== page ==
Date of Award
Master of Arts
Jon D. Shefner
Harry F. Dahms, Robert J. Durán
The purpose of this project is to examine the adverse effects of neoliberal economic development in Nashville, Tennessee. For several years, the city has been widely praised for its rapidly growing economy, especially in industries such as healthcare and entertainment. There is, however, a contradiction built into this growth that is often left out of discussion. National trends related to deindustrialization, offshoring, and automation have left sectors of the population without work, oftentimes forcing them into the informal or underground economy. Tennessee especially fits into the neoliberal paradigm as the state promotes its emphasis on deregulation in its growing medical and manufacturing industries all while having a regressive tax system in place. In addition, wide-scale gentrification in Nashville and cuts to governmental social expenditures have left this population even more vulnerable, fracturing communities and leaving people economically discarded. This project draws on eight months of fieldwork, primarily in East and Northeast Nashville. It provides a framework for explaining the role of the urban poor in a postindustrial economy defined by urban displacement and destitution as a byproduct of neoliberal policies that aim to manage and punish the poor (Piven and Cloward, 1993; Wacquant, 2009). In addition, it works to make sense of how the urban poor situate themselves in a changing social reality defined by displacement and state repression, perpetual surveillance via the dismantling of the welfare state, their declining relevance to the productive economy, and finally the fracturing of physical market spaces and exchange relations by means of the decentralization in the informal economy.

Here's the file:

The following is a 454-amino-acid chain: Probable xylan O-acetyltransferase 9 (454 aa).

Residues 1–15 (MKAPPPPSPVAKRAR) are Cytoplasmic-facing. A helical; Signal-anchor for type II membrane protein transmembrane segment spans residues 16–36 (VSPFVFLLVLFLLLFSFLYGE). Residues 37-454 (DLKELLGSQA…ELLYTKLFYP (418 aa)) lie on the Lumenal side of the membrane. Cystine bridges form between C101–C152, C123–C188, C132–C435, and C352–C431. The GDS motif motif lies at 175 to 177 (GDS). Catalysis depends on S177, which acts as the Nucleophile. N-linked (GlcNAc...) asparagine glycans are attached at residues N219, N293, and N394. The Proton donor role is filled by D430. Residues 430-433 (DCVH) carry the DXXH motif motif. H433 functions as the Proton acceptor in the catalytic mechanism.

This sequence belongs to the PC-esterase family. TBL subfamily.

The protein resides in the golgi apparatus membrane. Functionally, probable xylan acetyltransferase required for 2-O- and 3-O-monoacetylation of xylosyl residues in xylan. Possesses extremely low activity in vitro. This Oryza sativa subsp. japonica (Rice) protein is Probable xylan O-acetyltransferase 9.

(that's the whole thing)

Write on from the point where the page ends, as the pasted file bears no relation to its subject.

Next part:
Walton, Charles Dean, "Demolishing an American Ghetto: How Neoliberalism is Reinventing Life and Labor in Nashville, Tennessee. " Master's Thesis, University of Tennessee, 2017.